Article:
According to several reports, Time Warner Cable in Texas is piloting what will likely become a model for Internet providers around the country. By offering bandwidth in tiers, Time Warner hopes to capture additional revenues from high-usage customers.
Small to medium sized businesses fall in a gray area where they may or may not need unlimited access, which, from the owner’s perspective, presents new challenges to broadband usage – why pay for unlimited bandwidth when you don’t need it? And, if you don’t buy unlimited access, how do you control usage properly?
Companies know this one-size fits all approach to broadband will soon run out, so now is the time to prepare.
As the SMB landscape continues to change at a record pace, the adaptation of the internet has enabled accessibility to customers and vendors. It has also leveled the playing field by enabling SMB’s to compete in the global marketplace.
The internet and cloud services are considered by many as the great enabler. As such and with a continuing demand for more bandwidth, how will SMB’s adapt without compromise.
So how can SMB’s ensure that they remain competitive without sticker shock at the end of the month in the metered bandwidth ISP paradigm?
Consider the following:
- Technology policies not only set the boundaries by which employees can and cannot use the internet and valuable company technical resources. But it also protects the business owner assuming that it is properly written, discussed and enforced.
- Firewalls have often been thought of as gate keepers keeping unauthorized users and data from entering corporate networks. Today’s appliances can also offer content filtering as to prevent valuable company resources to be consumed. These next generation firewalls, provide policy driven rules that can be as stringent or flexible as the company owner deems necessary, thus ensuring that technical and human capital are not wasted.
- Content such as streaming video, music and the increasing use of social media can also pose an increased demand on internet bandwidth. Business owner need to be aware of these and the demand on consumption that they draw. Social media for example has become a great communication and marketing tool for businesses. But at the same time, should you pay for usage so that your employees, post pictures of their recent day at the beach?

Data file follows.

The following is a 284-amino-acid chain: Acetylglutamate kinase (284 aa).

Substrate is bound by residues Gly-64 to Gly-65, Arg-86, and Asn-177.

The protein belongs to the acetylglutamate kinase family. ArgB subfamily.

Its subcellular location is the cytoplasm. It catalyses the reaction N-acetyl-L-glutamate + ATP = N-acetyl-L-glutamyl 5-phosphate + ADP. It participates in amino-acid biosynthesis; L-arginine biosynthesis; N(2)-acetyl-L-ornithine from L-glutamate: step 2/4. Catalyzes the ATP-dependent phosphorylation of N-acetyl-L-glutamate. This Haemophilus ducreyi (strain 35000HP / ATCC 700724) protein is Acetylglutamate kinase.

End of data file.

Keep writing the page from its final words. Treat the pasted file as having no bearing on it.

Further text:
- Most ISP’s allow for businesses to throttle up the bandwidth based on demand. These can be for specific task such as reporting, database updates or marketing blitz. This model can offer you the access to bandwidth on an “as needed” basis without paying for unlimited bandwidth.
- Pay for what for what you need, this was the model for cell phone plans just a few years ago. The problem though was that we became so accustomed to cell phones that most everyone had overage charges at one point or another. Cell providers took advantage and offered the unlimited plans and many jumped onboard. It is only in recent years that unlimited cell plans have become less expensive and accessible to most by bundling voice and data plans.
ISP’s can learn a thing or two from this model but more importantly so can the business owner. The demand for bandwidth will only be satisfied when you truly know how and where it is consumed. Monitoring employee’s internet habits will get you so far. Monitoring your business is the key. Deploying tools like a Cisco OnPlus device can provide valuable information that can offer intuitive business decision making.
If you consider stricter controls, firewall policies and rules that block certain contents will pay a much bigger role. Your IT department, vendor or consultant will need to proactively monitor usage in order to minimize unlimited bandwidth for employees to listen to Pandora, surf Facebook or watch YouTube videos.
From the business owner’s perspective, the adaptation of these steps will help curb the new challenges to broadband usage.
Humberto Comellas has close to 30 years experience in the technology industry. He has served as a CIO for two major international banks, Bank of Boston International and Dresdner Bank Latienamerica for almost 18 years combined. He then took the role of CIO for Codina Group, Inc. in Coral Gables from 1998 through 2000, where his experience enabled significant expansion to their complex network. Mr. Comellas then took that experience and founded the technology affiliate of a prominent South Florida CPA firm, Berkowitz Dick Pollack & Brant as President & Managing Partner of onsiteam advisors, LLC. Through the leadership and guidance of Mr. Comellas, onsiteam advisors, LLC became a major player in the technology service provider space by focusing on solutions to law firms and legal departments. His passion is serving clients and enabling technological solutions to enhance their business strategies. He has served in many technology forums and focus groups, and has established himself as a recognized expert in IT.